I grew up with my mother repeating her mother's admonition to finish all the food on my plate. "Think of the starving Armenians!" To a child in southern California of the 1960's, it made no sense. "What's an Armenian?"
Driving to the studio, I was riveted to the radio. Poet, Peter Balaklian, was discussing the Armenian Genocide of 1915. His great uncle, a Christian bishop and survivor wrote the book Armenian Golgotha.
Balakian describes the plan that inspired Hitler; the Turkish systemic destruction of the Armenian culture by first cutting off the head of Armenian cultural life. All the intellectuals, all the religious leaders, the poets, the journalists, anyone who could speak up was arrested and executed. Over a million people were wiped from the face of the earth. Then the silence descended.
Turkey denies it ever happened. 90 years later, any mention of the genocide is a punishable crime in Turkey.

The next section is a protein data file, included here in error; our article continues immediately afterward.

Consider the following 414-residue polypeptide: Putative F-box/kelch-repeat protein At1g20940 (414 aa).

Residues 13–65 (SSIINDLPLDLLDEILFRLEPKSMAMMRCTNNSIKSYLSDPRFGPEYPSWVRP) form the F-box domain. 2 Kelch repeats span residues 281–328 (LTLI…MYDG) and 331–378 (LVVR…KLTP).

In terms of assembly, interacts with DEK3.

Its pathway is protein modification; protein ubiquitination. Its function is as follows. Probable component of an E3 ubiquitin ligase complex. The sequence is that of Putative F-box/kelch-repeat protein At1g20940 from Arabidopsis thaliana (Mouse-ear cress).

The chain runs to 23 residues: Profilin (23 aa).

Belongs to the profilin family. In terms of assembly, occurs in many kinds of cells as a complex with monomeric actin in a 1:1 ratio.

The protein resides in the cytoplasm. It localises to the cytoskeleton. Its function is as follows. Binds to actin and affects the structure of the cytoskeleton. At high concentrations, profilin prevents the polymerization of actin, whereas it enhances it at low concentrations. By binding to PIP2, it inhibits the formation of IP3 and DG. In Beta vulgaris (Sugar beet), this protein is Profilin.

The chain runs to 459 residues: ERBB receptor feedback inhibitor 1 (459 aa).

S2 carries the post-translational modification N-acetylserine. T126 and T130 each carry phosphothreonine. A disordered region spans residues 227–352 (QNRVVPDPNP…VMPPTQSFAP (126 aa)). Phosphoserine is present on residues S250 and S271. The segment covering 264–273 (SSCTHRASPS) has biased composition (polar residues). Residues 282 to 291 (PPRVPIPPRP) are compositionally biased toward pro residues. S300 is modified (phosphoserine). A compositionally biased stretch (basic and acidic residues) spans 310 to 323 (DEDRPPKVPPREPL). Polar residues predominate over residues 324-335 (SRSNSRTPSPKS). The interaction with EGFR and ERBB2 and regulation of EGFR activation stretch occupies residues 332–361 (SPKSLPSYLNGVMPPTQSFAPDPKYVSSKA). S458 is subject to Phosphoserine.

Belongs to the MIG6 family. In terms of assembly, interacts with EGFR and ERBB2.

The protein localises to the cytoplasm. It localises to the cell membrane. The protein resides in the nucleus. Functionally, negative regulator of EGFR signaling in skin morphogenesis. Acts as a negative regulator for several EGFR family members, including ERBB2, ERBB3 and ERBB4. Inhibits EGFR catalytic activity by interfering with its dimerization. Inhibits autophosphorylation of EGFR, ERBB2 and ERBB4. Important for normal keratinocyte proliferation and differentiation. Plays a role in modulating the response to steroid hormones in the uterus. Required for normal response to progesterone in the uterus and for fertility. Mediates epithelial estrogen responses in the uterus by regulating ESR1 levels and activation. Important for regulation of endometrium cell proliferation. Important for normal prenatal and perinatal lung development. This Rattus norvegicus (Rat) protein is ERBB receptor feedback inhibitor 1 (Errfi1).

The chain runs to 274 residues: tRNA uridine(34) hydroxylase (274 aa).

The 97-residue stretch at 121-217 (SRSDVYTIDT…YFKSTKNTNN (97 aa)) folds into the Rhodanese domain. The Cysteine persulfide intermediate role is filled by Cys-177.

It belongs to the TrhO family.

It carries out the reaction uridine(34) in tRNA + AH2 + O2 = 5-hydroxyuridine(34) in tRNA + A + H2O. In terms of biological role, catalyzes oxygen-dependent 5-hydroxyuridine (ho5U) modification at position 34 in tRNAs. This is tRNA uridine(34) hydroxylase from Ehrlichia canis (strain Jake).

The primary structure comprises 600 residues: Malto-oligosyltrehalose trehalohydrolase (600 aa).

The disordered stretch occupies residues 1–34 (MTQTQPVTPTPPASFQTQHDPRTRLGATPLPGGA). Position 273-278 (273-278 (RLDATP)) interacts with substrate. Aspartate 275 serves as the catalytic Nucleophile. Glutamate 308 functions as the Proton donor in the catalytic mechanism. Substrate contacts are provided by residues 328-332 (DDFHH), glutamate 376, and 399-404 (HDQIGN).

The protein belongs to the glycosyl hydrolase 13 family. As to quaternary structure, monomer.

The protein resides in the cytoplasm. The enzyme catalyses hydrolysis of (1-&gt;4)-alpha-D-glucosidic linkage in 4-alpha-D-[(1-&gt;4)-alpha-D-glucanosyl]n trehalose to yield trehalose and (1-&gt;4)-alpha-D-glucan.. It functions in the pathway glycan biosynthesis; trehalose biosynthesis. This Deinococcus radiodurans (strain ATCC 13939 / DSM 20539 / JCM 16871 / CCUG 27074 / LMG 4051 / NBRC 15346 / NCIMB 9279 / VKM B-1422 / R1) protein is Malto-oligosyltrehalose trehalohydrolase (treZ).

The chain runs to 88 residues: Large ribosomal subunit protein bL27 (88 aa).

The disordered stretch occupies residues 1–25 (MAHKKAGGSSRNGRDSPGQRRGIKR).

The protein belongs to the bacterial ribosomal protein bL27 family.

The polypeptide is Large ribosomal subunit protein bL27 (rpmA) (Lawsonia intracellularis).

Where am I going with this on a beautiful spring morning? Death and rebirth? The power of the arts to survive and tell of history? I don't know......
After listening to the program, Carolyn, the little one and I went next door to help our neighbor. She's a new mom, her cherry tree was destroyed by the high winds we had yesterday. Baby down for a nap, we went to work.
The three adults were working, chopping, sawing, making piles of branches while little Lulu "helped". She piled the small branches for a while. She discovered that the flowering branches made peace signs. "Two kinds!" "Babu, Do you know this kind of peace sign?"
Somehow the morning fits together. An unspeakable horror finally being told, working with women, one old, one young, one a child. Cleaning up a shattered fruit tree. A child learning how to work, but mostly playing, showing us flowering symbols of peace.
Peace to you.